The Glamour Chase is a book which, like the singer’s voice, is suffused with melancholy and regret. As fellow torch singer Marc Almond remarks ‘To sing like that, you have to know pain. Billy was a tortured soul.’ This is true, and Doyle does a great job of examining the reasons for his torture, but what I have always taken from Billy Mackenzie was that he was able to move from sadness to almost elegiac highs, the voice soaring to lift your heart and soul. Have a listen, and look, at this clip of The Associates playing ‘Party Fears Two’, the song from Sulk which, to the casual listener, has defined Mackenzie’s career. It moves from a kitchen sink scene to a dissection of love which sees his voice soaring above all, making those initial concerns insignificant. And watch Billy’s face. As much as he tries to hide it (and considering the performance is obviously mimed), this is a man having the time of his life:
What becomes increasingly obvious is that Mackenzie was never more happy than when singing, although not necessarily in front of strangers or large crowds. His fear of flying would also have a crippling effect on his ability to tour, but he didn’t need to make excuses, it seems that he was more than capable of deliberately sabotaging his own career. After Sulk, The Associates were one of the hottest properties around. Critically acclaimed by an increasingly hard to please music press, they were one of the few bands that could be on the cover of Smash Hits one week and the NME the next. The album made many end of year best of lists alongside Simple Mind’s New Gold Dream, Orange Juice’s You Can’t Hide Your Love Forever and Altered Images Pinky Blue. When you add in records by Aztec Camera, Josef K and the debut single from The Blue Nile then 1982 was one of Scottish music’s golden years. From Sulk this is ‘Club Country’:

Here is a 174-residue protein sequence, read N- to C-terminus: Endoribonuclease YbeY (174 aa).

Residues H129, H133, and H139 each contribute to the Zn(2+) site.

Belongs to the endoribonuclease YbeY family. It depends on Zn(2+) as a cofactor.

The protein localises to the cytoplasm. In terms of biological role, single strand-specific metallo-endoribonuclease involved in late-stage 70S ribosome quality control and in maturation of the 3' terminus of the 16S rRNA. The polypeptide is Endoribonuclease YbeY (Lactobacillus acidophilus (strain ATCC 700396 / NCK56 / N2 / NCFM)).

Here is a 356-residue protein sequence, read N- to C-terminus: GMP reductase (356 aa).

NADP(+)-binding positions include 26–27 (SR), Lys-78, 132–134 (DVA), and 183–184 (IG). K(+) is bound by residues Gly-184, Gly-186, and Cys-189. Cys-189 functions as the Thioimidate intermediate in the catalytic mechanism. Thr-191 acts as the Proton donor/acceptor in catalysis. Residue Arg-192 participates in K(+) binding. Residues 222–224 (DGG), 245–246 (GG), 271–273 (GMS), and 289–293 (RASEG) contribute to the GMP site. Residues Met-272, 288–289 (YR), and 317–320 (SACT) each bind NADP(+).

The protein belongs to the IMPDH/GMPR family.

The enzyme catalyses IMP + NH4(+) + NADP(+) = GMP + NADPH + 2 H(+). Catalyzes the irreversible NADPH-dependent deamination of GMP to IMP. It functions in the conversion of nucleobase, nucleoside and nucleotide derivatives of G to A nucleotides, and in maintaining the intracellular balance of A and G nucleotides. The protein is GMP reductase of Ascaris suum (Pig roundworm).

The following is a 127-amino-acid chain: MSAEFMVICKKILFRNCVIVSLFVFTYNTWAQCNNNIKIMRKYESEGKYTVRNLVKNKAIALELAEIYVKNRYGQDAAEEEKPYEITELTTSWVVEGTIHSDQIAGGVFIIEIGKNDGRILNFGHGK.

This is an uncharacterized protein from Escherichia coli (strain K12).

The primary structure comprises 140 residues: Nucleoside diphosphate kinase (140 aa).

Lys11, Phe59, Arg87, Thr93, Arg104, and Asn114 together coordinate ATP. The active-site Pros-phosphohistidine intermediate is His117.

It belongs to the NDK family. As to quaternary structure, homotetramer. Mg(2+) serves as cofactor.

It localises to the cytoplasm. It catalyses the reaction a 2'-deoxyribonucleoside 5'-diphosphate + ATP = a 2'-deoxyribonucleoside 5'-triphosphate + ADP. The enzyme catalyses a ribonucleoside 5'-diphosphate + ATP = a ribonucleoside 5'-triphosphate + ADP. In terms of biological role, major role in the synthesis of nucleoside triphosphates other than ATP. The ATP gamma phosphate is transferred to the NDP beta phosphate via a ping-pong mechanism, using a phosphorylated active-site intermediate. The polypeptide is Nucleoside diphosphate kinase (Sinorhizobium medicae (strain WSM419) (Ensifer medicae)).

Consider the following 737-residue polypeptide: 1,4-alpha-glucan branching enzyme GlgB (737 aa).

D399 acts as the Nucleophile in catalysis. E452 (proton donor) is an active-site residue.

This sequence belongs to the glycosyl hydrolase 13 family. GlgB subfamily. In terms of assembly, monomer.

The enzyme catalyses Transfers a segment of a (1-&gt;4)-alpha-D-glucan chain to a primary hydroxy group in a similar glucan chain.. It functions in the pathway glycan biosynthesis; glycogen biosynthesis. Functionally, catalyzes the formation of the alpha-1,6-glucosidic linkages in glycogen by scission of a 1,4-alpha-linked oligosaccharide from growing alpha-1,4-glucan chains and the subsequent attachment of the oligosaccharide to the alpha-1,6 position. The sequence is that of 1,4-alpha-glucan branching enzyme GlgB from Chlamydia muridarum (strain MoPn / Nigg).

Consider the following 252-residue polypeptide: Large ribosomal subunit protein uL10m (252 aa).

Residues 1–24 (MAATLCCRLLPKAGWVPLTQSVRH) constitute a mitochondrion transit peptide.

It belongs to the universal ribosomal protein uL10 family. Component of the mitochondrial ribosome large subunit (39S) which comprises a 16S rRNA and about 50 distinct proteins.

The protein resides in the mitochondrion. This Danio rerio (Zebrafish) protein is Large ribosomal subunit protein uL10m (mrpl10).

The goodwill towards Mackenzie, from family, friends and musicians alike, never wains. Although some decide that they can no longer work with him, there is little bitterness evident. Even his most excessive behaviour seems to be forgiven, often with a shrug that ‘that was just Billy’. It’s interesting to compare Doyle’s book with last year’s Nileism, the biography of The Blue Nile by Allan Brown, as there are similarities in the two tales. Both Mackenzie and The Blue Nile are hugely influential artists who tried to pave very individual career paths and who had to battle with record companies (often the same ones). But The Blue Nile apparently handled the situation much better than Mackenzie ever could, and maybe it is as simple as the fact that Mackenzie seemed determined to do it alone while The Blue Nile, most of the time, had each other. The paradox for Billy Mackenzie was that he needed collaborators yet refused to collaborate with them. It was, with the odd exception, Billy’s way or no way at all.
Billy Mackenzie was obviously a complex man, and, although Doyle’s book is a fascinating and gripping read, it is ultimately a tragic tale. Not only because Mackenzie died two years younger than I am now, but because what haunts the book is the question of what could have been. Among the dedications which bring the book to its close is this from Siouxsie Sioux who rightly says ‘You couldn’t not admire him as a vocalist. But there was a sense that he was let down, in that life wasn’t big enough for him.’ Or perhaps, as Don Mclean sang about another tortured artist, ‘this world was never meant for one as beautiful as you’.
I’m going to leave you with Billy singing live at Ronnie Scott’s in 1984. This is what he did best, and is how I will always remember him. This is ‘Breakfast’: